Stranger by the Lake
Festival synopsis:
n a picturesque lakeside spot in southern France, men sunbathe and hunt for anonymous sexual encounters in the nearby forest. Handsome young romantic Franck finds himself striking up a friendship with obese Henri, but his eye and libido are more tickled by the 70s-porn-mustache-sporting and dangerously lethal Michel. One evening, Franck witnesses Michel drowning one of his conquests, which he discovers does little to negate his
attraction. Alain Guiraudie’s idiosyncratic, steamy mix of the comic and the tragic in this existential thriller was one of the most sexually explicit surprises at Cannes this year. Part beguiling love story, part noir murder mystery, Stranger by the Lake depicts an idyllic mini-universe where murderer and silent witness have to abide by a set of peculiar codes
and rituals. While its graphic scenes of gay sex are what will grab headlines, what is most impressive is the film’s unique ambiance of eerie atmospherics that are at once crisp and observant, and oddly dreamlike, or nightmarish. It is a provocative and accomplished effort by one of France’s most overlooked auteurs.
My review:
This film was shot entirely outdoors, with only 2 locations: the shore of the lake where gay men come to nude sunbath, and a wooded area adjacent to the shore where the men would 'cruise' and hook-up.  The scenery was pretty, the acting was good, and the story was compelling but unfortunately incomplete.  Franck becomes infatuated with a good-looking man named Michel at the lake and is determined to hook up with him. Despite witnessing Michel drown another man in the lake, Franck continues to pursue Michel.  No motive is ever given for the drowning.  Franck wants to have a relationship but Michel just wants a casual thing.  When Franck witnesses Michel murder 2 other men, he goes into hiding in the woods until dark.  The film ends abruptly without suggesting whether or not Franck gets out alive or not.  There is no closure to the story, and rather than leaving the ending up to the individual to ponder, the viewer is left wondering why the film  has no ending.  There is a LOT of male nudity and some actual sex.  3 out of 5 stars.

Thursday, November 07, 2013

Film Festival - 1/2 day

Breaking the Girls
Festival synopsis: 
Beauty and brains are a lethal combination in this sexy psychological thriller by director, Jamie Babbit (Itty Bitty Titty Committee and But I am a Cheerleader).  The film centers on Sara, a twenty-something, ambitious, law student, who is supplementing her legal scholarship with a bartending gig. When fellow classmate Brooke sees Sara stealing from the tip jar, she ensures that the gorgeous strawberry-blond bartender is fired. On the same night, Sara meets Alex (Madeline Zima, Californication), a wild trust-fund beauty, who offers Sara a shoulder to cry on. As the friendship develops, the sexual sparks prove  irresistible. As they discuss what to do about Brooke, Alex tells Sara about Nina, her gold-digging stepmother. When Alex casually suggests to Sara that all their problems would be solved if they killed each other's enemies, Sara shrugs off the suggestion as a joke, but  then, somebody turns up dead. Reminiscent of Hitchcock’s Strangers on a Train, Babbit has cooked up a plot so deliciously twisted and over-the-top, that once it’s in motion, it’s not clear where it’s going to lead.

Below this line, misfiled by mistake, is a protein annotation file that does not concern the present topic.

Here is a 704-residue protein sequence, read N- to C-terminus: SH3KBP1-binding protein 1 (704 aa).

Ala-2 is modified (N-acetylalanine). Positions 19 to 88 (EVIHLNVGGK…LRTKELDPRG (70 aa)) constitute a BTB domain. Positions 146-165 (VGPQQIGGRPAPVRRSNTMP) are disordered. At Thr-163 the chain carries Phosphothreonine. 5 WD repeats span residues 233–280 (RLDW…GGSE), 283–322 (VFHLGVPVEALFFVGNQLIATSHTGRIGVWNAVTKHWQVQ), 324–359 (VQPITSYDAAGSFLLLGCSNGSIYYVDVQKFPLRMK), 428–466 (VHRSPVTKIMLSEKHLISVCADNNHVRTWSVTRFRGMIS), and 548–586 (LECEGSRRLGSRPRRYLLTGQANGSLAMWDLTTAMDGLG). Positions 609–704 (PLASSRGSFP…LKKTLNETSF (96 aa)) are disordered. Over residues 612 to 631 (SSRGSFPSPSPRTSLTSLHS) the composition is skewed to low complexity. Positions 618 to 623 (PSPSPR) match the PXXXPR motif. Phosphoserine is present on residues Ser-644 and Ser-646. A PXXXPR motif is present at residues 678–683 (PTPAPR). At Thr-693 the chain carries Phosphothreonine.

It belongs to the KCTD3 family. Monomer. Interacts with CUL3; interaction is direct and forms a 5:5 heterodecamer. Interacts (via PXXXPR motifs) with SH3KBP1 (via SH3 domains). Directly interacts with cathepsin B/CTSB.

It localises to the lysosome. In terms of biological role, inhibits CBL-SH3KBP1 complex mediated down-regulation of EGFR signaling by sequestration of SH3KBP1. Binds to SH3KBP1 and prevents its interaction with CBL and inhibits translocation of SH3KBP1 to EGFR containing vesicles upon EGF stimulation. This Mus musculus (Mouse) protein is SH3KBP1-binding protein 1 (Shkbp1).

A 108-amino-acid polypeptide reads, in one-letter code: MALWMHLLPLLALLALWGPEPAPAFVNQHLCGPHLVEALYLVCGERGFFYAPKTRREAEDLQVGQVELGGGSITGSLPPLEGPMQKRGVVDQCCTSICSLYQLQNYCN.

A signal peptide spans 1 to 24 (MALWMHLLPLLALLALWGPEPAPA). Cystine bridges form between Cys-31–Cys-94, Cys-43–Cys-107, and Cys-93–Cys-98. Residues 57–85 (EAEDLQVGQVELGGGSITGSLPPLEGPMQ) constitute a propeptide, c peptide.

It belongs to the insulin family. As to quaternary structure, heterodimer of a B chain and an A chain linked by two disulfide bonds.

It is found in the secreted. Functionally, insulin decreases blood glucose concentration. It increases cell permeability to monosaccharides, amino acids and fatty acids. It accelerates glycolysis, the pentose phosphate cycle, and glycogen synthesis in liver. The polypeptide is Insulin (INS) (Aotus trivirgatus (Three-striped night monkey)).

My review:
Having already enjoyed "Itty Bitty Titty Committee" and "But I'm a Chearleader", I figured I'd enjoy this film too.  Actually, I believe this film was my favorite of the 3.  Very much like a Hitchcock film, the story has so many twists and turns that one has to continually recalibrate how one thinks the story will turn out.  Production values were very high and I enjoyed it a lot.  4 out of 5 stars.  Oh, and scruffy-faced, hairy-chested Shawn Ashmore is shirtless a lot.

Wednesday, November 06, 2013

Film Festival time

Its that time of year when I get really excited about the Rehoboth Beach Independent Film Festival which starts tonight!

This independent film festival is put on by our local film society and is sponsored in part by a grant from the DE Division of the Arts and advertising by local businesses.  Film screenings begin this evening and run through Sunday evening.  I've scheduled myself off work for the next 4 days to enjoy as many films as I can.

I love independent films because they are not made to appeal to the mass media or to make tons of money (a la Disney films).  They are made to tell stories; stories that don't always end happily, stories of people you may see but not notice, and stories where the 'good guy' doesn't always win.  They're often unpredictable, heart-wrenching, tender, touching, funny, sad, and memorable.  Although not a necessity, this festival's selections are always particularly relatable to me because they have lots of LGBT-themed films.

As I've done in the past, I will endeavor to see as many films as I can squeeze into the 4 1/2 days and will provide you with a synopsis of the films I've seen the day after I see them.  Some of them may become available at an 'art house' theatre if you live in a city that has one, while others may become available on Netflix in the future.

Curious to see if some films from past festivals are available now on Netflix?  Click on the tag 'RB Indie Film Festival' at the bottom of this post to see my synopsis of several previous years, and then type the film titles into the search bar on the Netflix site.

Monday, November 04, 2013

Commercial

About a month ago I wrote about being filmed for a commercial.  The real estate team of which I am a member filmed a commercial with some of our clients that will appear on a local TV station in Nov, Dec, and Jan.

Now that all the edits and tweaks are completed, I can share the commercial with you now:


Can you find me?

I'm in 1 'live action' scene and in the group scene at the end.

What do you think?  Would you list or buy a home from us?